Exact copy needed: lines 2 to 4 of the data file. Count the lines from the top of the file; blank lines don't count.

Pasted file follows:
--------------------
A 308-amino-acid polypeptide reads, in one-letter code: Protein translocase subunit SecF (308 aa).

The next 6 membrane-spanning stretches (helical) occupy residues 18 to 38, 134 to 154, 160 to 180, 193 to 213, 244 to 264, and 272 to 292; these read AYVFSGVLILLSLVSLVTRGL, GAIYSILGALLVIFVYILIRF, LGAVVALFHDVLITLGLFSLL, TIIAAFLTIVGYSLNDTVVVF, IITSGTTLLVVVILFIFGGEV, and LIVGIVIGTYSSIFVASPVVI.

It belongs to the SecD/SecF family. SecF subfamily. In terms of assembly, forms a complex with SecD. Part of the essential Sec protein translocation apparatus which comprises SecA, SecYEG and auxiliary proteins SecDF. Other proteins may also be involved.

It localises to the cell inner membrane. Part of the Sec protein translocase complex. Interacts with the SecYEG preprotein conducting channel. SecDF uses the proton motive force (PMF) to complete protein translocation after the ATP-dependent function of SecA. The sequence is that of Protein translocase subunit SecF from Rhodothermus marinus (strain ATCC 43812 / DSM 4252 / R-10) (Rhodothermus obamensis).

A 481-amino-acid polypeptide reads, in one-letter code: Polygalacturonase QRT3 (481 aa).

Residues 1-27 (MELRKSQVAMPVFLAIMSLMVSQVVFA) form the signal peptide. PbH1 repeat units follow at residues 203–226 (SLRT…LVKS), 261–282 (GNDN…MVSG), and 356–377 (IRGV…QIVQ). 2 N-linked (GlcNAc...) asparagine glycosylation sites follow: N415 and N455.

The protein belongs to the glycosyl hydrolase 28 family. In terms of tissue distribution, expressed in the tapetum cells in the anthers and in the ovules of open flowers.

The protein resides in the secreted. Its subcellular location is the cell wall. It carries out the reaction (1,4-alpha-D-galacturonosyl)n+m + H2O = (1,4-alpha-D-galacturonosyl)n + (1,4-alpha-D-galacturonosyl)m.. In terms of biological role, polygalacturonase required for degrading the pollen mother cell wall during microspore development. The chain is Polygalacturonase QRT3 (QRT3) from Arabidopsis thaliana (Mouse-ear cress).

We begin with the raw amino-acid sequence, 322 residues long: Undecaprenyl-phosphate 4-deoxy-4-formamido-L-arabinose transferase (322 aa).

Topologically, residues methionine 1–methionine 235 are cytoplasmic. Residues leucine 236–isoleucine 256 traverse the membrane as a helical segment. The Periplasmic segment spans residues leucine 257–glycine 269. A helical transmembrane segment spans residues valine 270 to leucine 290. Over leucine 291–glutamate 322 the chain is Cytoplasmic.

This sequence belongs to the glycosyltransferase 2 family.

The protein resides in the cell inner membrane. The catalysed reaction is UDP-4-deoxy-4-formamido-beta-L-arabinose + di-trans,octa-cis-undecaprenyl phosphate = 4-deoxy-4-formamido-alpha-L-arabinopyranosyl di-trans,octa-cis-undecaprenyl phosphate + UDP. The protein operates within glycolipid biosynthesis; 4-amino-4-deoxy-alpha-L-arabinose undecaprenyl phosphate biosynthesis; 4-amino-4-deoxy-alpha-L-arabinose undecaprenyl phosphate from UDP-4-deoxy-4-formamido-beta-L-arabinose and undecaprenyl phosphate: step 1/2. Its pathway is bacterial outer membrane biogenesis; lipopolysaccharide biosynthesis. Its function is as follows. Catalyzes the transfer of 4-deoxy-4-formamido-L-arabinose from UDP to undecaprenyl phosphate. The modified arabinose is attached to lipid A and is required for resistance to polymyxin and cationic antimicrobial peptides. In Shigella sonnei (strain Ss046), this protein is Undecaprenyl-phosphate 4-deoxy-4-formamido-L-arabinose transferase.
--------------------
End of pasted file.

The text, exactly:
The next 6 membrane-spanning stretches (helical) occupy residues 18 to 38, 134 to 154, 160 to 180, 193 to 213, 244 to 264, and 272 to 292; these read AYVFSGVLILLSLVSLVTRGL, GAIYSILGALLVIFVYILIRF, LGAVVALFHDVLITLGLFSLL, TIIAAFLTIVGYSLNDTVVVF, IITSGTTLLVVVILFIFGGEV, and LIVGIVIGTYSSIFVASPVVI.

It belongs to the SecD/SecF family. SecF subfamily. In terms of assembly, forms a complex with SecD. Part of the essential Sec protein translocation apparatus which comprises SecA, SecYEG and auxiliary proteins SecDF. Other proteins may also be involved.

It localises to the cell inner membrane. Part of the Sec protein translocase complex. Interacts with the SecYEG preprotein conducting channel. SecDF uses the proton motive force (PMF) to complete protein translocation after the ATP-dependent function of SecA. The sequence is that of Protein translocase subunit SecF from Rhodothermus marinus (strain ATCC 43812 / DSM 4252 / R-10) (Rhodothermus obamensis).